No, you’re not being “too crazy” or “hypersensitive”; you’re being gaslit. Gaslighting at work can make you question your self-worth.
Gaslighting is a form of manipulation used by bullies and emotionally-abusive individuals to make their victims doubt their version of reality. While you might have only seen this term popping up on social media recently, it actually first came about in the 1940s with the release of the film Gaslight. In the film, a husband tries to convince his wife that she is gradually going insane and uses that as grounds to isolate her from others.
While the term has its origins in domestic abuse, gaslighting as a phenomenon isn’t limited to the household setting. You can even be gaslit at work, particularly by those in positions of power or those who have good relationships with the ones in power. If you have ever felt like you were being manipulated but weren’t sure what to watch out for, here are some common signs of gaslighting and tips on dealing with it.
Denial, denial, denial
The most common thing a typical gaslighter does is deny any comments that they made in the past. For instance, they might be exceptionally mean, racist or sexist towards you in private; but in public, they’ll act like your best friend. If you try to complain about their comments to human resources (HR), they’ll claim it never happened because no one else had heard it. In fact, they might even condemn others at the workplace for doing the same thing, making you feel like you aren’t in a position to report them to HR.
Attempts to confuse you
The gaslighter will tell you that they want a task done a certain way, and when you get back to them with said task, they’ll act like you got everything wrong, making you doubt yourself. No matter how good you are at your job and how much evidence there is to show that, the gaslighter will try to convince you that you are making mistakes. This might lower your confidence and make you appear incompetent in front of company higher-ups.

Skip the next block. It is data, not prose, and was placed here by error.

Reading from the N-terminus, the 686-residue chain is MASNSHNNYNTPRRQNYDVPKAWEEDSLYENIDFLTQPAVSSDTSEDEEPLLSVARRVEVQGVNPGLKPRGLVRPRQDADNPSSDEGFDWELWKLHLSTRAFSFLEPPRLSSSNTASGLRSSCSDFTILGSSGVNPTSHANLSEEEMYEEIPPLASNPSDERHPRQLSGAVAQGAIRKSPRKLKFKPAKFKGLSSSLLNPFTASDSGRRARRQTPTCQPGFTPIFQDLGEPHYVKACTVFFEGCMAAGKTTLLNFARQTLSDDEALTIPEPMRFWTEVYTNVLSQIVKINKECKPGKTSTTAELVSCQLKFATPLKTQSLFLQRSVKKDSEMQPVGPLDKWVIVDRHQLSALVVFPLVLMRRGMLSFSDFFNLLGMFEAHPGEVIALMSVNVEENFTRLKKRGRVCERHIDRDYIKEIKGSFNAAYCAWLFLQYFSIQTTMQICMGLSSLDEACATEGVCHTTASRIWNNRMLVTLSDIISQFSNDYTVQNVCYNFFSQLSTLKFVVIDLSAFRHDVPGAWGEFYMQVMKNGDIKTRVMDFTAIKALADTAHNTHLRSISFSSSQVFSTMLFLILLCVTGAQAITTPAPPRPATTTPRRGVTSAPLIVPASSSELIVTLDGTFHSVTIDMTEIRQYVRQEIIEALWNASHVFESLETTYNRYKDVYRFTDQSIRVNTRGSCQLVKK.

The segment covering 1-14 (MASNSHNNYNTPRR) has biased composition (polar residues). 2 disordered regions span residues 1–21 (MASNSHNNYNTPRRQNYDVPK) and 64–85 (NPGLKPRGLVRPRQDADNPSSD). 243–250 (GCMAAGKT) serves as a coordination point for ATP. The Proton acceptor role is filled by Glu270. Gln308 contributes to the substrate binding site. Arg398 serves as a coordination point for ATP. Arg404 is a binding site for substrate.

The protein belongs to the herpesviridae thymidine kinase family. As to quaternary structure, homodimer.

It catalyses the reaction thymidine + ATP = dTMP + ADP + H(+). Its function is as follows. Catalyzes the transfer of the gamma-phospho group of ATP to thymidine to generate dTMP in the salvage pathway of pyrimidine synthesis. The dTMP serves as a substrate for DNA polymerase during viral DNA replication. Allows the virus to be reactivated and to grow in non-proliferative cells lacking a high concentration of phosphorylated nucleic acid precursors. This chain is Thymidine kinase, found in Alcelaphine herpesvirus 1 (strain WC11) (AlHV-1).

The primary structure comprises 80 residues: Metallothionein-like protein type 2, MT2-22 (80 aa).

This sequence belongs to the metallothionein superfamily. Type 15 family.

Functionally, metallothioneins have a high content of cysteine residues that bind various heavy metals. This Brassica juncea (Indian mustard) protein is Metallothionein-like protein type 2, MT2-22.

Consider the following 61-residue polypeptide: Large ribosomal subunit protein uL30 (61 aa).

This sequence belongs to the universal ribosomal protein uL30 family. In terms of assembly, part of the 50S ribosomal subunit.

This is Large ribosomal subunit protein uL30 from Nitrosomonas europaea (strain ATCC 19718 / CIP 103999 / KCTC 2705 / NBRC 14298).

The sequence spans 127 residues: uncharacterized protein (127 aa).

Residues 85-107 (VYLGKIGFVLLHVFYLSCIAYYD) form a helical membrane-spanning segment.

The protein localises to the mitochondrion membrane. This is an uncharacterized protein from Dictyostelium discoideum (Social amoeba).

Using exclusionary tactics
Just like in the film Gaslight, a real-life gaslighter also tries to isolate you. They do so by excluding you from important meetings, discussions and projects without a specific reason. In some cases, they’ll even tell you that it’s completely okay to skip a meeting and then later question why you didn’t show up. In doing so, they are not only making you appear less involved in the company’s projects but also reducing your chances of networking and career advancement. If you ever try to ask why you were excluded from a meeting, you’ll be told that you’re overreacting.
Sprinkling in encouragement
When all their gaslighting tricks start to break you down to the point that you start to contemplate quitting, they’ll pull you back in with some positive comments. Their overall intent is to control you, so your resignation would defeat the purpose of everything they’ve been doing so far. However, once you are back on the hook and are no longer thinking of quitting, they’ll go back to how they used to behave.
Finally, if their gaslighting tactics are called out, they will become incredibly defensive and use common gaslighting phrases, like “You’re being too sensitive” or “You’re being so irrational!”, to invalidate your emotions and make you think that expressing how you feel is the wrong thing to do. Their defensive behavior is a way to deflect any responsibility and make you think twice before you raise concerns again.
How to prove that you are a victim of gaslighting
The first and most important thing you must do to protect yourself from a gaslighter is to document everything. Since the gaslighter is trying to make you doubt yourself, having concrete evidence of the way they act will help you stand your ground. To do so, try to have all your communication with this person in writing, be it over email or the company Slack channel (or any other chat platform used). You can even document verbal communication over emails by sending recap emails that list the work you are supposed to accomplish and by when.
Another thing you could try is talking to a few of your colleagues to see whether they have had similar experiences with the gaslighter. Make sure to feel the colleague out by asking questions, like “how do you like working with X (the gaslighter)?”, before you share your experience with them. If the colleague feels the same way as you, you can get together and consider reaching out to HR.
Finally, if you feel like a complaint might not make a difference, you should consider leaving that work environment. This could mean moving to a different department internally or switching companies altogether. Staying around a gaslighter for an extended period will only cause you emotional trauma and can even lead to nervous breakdowns.
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